Linnea Glatt and Frances Merritt Thompson

Museum of Art

Architectural sculptor Linnea Glatt and photocollagist Frances Merritt Thompson’s collaboration, Expose, Acknowledge, Reconcile, 1989, consists of two drywall structures that run the length of the gallery, inset with a series of slatted, wooden screens that can be opened by the viewer to reveal backlit transparencies. Two rows of elegant, if not quite comfortable, double-sided plywood chairs run down the center of the installation.

Filling the entire windows, Thompson’s Duratrans photocollages achieve a cinematic presence. They combine such images as a human fetus with a medieval map of the solar system, or a news photo of a riot with diagrams of the constellations. In one, a hand lifts the side of a mountain, exposing a mound of human skeletons, while another presents two grotesquely mummified rodents. One image combines several human fetuses with shots of infant graves the stones of which are marked only with numbers and dates. Background information provided by the museum explains that this image is from a cemetery behind a turn-of-the-century home for unwed mothers in Arlington, Texas, near where Glatt and Thompson first showed this work. According to the brochure, this graveyard served as a “touchstone” for the project. In the Arlington installation, the metaphorical connections linking these anonymous graves with cosmic speculation and violence in Central American churches were more apparent. These images strained to find their commonality while sacrificing their more pronounced differences. Perhaps, as the images imply, we live atop literal mountains of the forgotten dead, but the strength of Glatt and Thompson’s work lies not in their exposition of this theme, but rather in the way they stage their viewers’ encounters with the processes announced in the installation’s title.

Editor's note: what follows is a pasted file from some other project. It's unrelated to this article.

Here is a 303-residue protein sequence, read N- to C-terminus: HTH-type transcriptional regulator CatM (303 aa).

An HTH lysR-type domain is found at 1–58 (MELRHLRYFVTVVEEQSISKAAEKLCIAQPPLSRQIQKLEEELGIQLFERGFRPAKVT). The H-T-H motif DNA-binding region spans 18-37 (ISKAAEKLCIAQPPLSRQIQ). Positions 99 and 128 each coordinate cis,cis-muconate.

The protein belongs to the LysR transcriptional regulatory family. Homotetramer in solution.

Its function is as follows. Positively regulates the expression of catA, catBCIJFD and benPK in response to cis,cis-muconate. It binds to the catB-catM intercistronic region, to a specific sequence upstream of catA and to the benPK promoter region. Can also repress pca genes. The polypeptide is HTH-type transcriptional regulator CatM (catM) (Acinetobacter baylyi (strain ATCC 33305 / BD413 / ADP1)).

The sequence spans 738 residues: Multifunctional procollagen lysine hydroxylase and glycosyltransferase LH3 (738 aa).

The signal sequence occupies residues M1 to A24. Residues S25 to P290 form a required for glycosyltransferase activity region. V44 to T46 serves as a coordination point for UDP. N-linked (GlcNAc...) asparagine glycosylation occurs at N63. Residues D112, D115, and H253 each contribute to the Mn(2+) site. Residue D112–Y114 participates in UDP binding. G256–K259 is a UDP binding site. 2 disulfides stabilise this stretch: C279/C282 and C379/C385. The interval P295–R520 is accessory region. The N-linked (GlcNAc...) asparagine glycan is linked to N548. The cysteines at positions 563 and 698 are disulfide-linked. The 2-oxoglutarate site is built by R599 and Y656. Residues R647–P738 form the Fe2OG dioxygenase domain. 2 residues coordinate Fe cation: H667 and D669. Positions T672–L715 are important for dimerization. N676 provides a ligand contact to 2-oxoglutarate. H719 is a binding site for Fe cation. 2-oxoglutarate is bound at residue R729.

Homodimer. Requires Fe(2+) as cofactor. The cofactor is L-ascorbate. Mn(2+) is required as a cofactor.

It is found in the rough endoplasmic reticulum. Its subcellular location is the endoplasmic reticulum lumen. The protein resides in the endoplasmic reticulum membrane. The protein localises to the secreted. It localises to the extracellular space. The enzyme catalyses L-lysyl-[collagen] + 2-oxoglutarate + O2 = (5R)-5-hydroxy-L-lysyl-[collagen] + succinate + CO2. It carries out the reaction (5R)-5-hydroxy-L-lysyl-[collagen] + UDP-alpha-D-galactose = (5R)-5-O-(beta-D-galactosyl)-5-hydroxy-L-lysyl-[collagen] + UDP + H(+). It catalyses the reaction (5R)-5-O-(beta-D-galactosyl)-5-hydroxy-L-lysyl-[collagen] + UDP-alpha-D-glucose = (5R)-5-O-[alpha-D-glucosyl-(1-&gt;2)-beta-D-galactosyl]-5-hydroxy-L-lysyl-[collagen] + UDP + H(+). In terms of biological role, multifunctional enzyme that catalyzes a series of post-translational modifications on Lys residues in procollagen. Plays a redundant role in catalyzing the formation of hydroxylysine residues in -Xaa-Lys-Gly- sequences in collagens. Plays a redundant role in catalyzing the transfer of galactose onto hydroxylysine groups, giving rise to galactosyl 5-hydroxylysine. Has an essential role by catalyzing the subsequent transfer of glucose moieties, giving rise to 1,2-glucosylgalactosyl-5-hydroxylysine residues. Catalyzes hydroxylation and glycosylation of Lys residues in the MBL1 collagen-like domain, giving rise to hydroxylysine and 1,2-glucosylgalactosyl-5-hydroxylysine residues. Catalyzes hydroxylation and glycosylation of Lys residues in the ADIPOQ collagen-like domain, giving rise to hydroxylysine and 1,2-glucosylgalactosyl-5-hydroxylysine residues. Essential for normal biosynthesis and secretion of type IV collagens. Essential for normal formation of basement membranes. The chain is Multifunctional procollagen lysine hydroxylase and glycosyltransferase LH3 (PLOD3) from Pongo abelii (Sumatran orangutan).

Viewers must actively expose the images in the walls by opening the shades. Once an image is exposed, the artists provide a chair from which it may be observed, and from this position the viewer may contemplate it in isolation. If one turns and sits on the other side of the chair, both the corresponding image across the room and possibly a fellow observer in the opposite chair come into view. The opportunity for dialogue—and conceivably for “reconciliation”—has been created.

If one focuses on the images that the artists have chosen, this installation becomes simplistic and didactic. The processes that Glatt and Thompson demonstrate, however, are fundamental to human dialogue, and by providing a context and an opportunity for viewers to engage these processes, the artists avoid preaching. It is interesting to note that, as simple as the activities required of the viewers seem to be, visitors at the museum are often either so disinterested, or so uncomfortable with the idea of “touching the art,” that they never get as far as opening the wooden screens.

Charles Dee Mitchell